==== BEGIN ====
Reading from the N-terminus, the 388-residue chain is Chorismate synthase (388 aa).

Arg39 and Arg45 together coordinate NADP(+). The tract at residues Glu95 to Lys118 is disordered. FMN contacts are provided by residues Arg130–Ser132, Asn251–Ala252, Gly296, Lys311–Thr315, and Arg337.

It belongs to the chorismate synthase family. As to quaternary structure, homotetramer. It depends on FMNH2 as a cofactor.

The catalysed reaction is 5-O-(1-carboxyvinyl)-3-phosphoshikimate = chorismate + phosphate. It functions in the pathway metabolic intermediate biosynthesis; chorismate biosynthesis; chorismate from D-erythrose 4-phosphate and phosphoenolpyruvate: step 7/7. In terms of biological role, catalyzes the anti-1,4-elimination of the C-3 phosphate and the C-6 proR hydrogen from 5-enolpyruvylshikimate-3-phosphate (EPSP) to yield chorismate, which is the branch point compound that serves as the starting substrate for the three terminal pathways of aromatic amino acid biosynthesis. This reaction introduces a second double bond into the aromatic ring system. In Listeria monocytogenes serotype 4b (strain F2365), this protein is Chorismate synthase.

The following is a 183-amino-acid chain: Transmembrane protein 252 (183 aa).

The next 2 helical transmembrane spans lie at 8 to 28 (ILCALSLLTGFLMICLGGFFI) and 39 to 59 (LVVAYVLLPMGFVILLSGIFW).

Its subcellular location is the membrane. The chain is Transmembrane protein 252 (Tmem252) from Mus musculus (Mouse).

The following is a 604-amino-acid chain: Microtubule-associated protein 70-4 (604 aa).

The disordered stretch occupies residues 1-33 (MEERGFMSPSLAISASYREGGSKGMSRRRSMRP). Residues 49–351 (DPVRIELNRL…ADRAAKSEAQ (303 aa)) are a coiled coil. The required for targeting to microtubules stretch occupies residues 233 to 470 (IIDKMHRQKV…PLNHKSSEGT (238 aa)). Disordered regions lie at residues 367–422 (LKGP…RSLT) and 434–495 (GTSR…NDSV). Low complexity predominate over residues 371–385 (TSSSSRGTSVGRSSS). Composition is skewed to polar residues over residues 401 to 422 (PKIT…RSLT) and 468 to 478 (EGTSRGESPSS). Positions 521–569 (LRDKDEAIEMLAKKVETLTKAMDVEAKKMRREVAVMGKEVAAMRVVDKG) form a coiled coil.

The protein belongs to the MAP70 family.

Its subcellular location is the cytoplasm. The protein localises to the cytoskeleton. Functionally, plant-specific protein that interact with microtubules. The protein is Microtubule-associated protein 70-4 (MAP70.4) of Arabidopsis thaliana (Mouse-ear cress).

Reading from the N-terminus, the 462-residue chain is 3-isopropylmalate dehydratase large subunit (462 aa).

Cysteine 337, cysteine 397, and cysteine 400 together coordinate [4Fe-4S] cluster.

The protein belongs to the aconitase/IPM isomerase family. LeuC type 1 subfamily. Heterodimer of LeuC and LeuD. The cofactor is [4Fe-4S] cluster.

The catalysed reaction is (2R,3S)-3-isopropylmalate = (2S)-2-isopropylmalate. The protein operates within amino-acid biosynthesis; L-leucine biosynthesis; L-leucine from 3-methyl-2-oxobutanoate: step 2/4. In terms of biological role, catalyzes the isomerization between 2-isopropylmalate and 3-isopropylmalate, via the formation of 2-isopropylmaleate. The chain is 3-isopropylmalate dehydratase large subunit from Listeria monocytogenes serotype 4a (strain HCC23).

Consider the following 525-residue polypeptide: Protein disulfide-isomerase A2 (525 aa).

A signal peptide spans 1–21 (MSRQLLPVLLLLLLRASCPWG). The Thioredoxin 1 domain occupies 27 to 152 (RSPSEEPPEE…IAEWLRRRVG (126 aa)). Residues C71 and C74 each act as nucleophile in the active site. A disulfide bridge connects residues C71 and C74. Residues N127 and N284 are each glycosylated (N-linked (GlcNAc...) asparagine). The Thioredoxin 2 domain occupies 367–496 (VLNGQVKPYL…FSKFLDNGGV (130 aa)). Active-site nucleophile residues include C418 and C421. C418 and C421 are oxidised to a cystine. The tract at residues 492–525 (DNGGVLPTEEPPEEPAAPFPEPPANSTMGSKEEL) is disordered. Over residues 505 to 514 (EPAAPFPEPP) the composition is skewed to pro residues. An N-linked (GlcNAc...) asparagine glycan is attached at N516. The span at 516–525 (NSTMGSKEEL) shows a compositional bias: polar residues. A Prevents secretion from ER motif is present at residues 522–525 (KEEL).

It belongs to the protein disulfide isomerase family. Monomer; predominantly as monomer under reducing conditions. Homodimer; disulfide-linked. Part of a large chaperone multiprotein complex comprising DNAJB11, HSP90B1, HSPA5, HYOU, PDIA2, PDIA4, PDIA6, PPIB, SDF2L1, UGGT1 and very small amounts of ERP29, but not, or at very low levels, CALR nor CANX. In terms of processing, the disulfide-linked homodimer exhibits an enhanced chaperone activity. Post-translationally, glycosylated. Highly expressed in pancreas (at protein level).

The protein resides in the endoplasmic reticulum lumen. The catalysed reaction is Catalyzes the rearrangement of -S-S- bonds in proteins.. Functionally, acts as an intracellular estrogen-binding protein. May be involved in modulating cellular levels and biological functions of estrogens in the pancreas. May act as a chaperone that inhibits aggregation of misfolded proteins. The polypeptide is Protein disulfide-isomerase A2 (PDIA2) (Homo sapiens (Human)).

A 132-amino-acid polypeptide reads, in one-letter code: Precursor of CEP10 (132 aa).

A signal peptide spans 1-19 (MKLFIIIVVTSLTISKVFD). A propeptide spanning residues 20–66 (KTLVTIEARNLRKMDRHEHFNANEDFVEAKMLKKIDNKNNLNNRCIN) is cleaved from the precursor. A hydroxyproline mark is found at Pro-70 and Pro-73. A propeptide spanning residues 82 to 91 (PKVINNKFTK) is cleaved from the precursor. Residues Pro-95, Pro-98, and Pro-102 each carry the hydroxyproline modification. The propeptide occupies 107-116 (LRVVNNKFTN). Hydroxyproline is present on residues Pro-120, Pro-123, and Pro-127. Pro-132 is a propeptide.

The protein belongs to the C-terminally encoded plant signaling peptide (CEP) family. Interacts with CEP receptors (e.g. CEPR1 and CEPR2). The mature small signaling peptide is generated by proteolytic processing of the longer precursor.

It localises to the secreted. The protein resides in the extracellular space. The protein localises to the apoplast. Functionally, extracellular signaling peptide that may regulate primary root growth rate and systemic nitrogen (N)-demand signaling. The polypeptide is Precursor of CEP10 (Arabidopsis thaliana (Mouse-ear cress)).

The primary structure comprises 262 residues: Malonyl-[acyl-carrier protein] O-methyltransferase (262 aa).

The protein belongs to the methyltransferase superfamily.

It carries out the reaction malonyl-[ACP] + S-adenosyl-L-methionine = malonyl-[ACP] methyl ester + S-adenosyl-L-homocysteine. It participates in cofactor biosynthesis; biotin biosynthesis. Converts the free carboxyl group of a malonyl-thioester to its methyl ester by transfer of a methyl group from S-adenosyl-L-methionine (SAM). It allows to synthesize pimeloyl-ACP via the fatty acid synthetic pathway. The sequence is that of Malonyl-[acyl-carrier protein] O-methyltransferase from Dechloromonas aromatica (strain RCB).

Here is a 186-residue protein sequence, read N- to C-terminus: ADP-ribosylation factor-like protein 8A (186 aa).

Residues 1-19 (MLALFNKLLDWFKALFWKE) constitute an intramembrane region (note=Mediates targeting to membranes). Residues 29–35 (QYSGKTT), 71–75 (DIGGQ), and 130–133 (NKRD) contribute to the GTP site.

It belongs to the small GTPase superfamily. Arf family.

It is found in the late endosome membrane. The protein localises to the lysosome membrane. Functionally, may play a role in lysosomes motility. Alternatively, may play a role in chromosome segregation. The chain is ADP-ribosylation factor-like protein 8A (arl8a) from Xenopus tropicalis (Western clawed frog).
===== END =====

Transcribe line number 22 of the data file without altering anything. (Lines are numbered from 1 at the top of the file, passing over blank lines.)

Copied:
The protein belongs to the C-terminally encoded plant signaling peptide (CEP) family. Interacts with CEP receptors (e.g. CEPR1 and CEPR2). The mature small signaling peptide is generated by proteolytic processing of the longer precursor.